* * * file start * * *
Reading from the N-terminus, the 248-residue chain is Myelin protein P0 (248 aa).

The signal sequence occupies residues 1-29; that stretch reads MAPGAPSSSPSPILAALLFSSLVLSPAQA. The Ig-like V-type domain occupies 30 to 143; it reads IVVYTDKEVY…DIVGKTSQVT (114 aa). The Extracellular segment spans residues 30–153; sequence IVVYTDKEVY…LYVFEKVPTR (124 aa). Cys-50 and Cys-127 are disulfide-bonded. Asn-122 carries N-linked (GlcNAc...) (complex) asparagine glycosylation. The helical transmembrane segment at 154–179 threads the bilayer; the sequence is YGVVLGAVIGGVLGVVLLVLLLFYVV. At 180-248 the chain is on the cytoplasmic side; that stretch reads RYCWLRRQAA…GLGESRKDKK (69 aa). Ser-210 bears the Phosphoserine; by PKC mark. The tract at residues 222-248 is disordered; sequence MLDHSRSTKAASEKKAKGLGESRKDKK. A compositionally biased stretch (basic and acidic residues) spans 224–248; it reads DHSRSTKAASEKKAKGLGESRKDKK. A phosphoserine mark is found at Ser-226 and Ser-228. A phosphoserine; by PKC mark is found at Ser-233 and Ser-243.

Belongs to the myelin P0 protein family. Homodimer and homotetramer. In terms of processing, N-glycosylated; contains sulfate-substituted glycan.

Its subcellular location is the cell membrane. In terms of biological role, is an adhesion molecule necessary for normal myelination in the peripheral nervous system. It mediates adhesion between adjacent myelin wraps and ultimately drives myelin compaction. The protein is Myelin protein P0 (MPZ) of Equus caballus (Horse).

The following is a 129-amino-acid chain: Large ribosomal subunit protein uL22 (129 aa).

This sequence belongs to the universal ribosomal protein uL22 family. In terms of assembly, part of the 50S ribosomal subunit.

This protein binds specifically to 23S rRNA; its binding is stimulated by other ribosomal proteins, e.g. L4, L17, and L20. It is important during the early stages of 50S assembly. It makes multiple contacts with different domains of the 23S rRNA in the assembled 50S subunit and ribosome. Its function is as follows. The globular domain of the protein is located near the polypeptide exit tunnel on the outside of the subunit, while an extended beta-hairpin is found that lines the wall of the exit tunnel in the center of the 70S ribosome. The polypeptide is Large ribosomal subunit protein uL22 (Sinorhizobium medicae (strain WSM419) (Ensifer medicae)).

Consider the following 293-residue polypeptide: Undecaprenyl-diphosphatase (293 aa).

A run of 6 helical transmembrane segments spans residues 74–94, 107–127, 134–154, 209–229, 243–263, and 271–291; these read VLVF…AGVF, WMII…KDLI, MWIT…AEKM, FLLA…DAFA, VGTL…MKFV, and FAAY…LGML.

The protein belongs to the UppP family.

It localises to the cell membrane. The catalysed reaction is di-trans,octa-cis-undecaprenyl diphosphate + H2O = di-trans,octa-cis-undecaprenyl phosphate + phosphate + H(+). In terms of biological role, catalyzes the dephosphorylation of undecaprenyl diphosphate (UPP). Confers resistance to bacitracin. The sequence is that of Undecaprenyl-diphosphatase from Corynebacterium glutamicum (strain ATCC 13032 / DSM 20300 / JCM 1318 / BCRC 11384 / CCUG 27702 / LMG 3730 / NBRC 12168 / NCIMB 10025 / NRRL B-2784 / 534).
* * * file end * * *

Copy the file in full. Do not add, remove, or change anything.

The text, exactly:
Reading from the N-terminus, the 248-residue chain is Myelin protein P0 (248 aa).

The signal sequence occupies residues 1-29; that stretch reads MAPGAPSSSPSPILAALLFSSLVLSPAQA. The Ig-like V-type domain occupies 30 to 143; it reads IVVYTDKEVY…DIVGKTSQVT (114 aa). The Extracellular segment spans residues 30–153; sequence IVVYTDKEVY…LYVFEKVPTR (124 aa). Cys-50 and Cys-127 are disulfide-bonded. Asn-122 carries N-linked (GlcNAc...) (complex) asparagine glycosylation. The helical transmembrane segment at 154–179 threads the bilayer; the sequence is YGVVLGAVIGGVLGVVLLVLLLFYVV. At 180-248 the chain is on the cytoplasmic side; that stretch reads RYCWLRRQAA…GLGESRKDKK (69 aa). Ser-210 bears the Phosphoserine; by PKC mark. The tract at residues 222-248 is disordered; sequence MLDHSRSTKAASEKKAKGLGESRKDKK. A compositionally biased stretch (basic and acidic residues) spans 224–248; it reads DHSRSTKAASEKKAKGLGESRKDKK. A phosphoserine mark is found at Ser-226 and Ser-228. A phosphoserine; by PKC mark is found at Ser-233 and Ser-243.

Belongs to the myelin P0 protein family. Homodimer and homotetramer. In terms of processing, N-glycosylated; contains sulfate-substituted glycan.

Its subcellular location is the cell membrane. In terms of biological role, is an adhesion molecule necessary for normal myelination in the peripheral nervous system. It mediates adhesion between adjacent myelin wraps and ultimately drives myelin compaction. The protein is Myelin protein P0 (MPZ) of Equus caballus (Horse).

The following is a 129-amino-acid chain: Large ribosomal subunit protein uL22 (129 aa).

This sequence belongs to the universal ribosomal protein uL22 family. In terms of assembly, part of the 50S ribosomal subunit.

This protein binds specifically to 23S rRNA; its binding is stimulated by other ribosomal proteins, e.g. L4, L17, and L20. It is important during the early stages of 50S assembly. It makes multiple contacts with different domains of the 23S rRNA in the assembled 50S subunit and ribosome. Its function is as follows. The globular domain of the protein is located near the polypeptide exit tunnel on the outside of the subunit, while an extended beta-hairpin is found that lines the wall of the exit tunnel in the center of the 70S ribosome. The polypeptide is Large ribosomal subunit protein uL22 (Sinorhizobium medicae (strain WSM419) (Ensifer medicae)).

Consider the following 293-residue polypeptide: Undecaprenyl-diphosphatase (293 aa).

A run of 6 helical transmembrane segments spans residues 74–94, 107–127, 134–154, 209–229, 243–263, and 271–291; these read VLVF…AGVF, WMII…KDLI, MWIT…AEKM, FLLA…DAFA, VGTL…MKFV, and FAAY…LGML.

The protein belongs to the UppP family.

It localises to the cell membrane. The catalysed reaction is di-trans,octa-cis-undecaprenyl diphosphate + H2O = di-trans,octa-cis-undecaprenyl phosphate + phosphate + H(+). In terms of biological role, catalyzes the dephosphorylation of undecaprenyl diphosphate (UPP). Confers resistance to bacitracin. The sequence is that of Undecaprenyl-diphosphatase from Corynebacterium glutamicum (strain ATCC 13032 / DSM 20300 / JCM 1318 / BCRC 11384 / CCUG 27702 / LMG 3730 / NBRC 12168 / NCIMB 10025 / NRRL B-2784 / 534).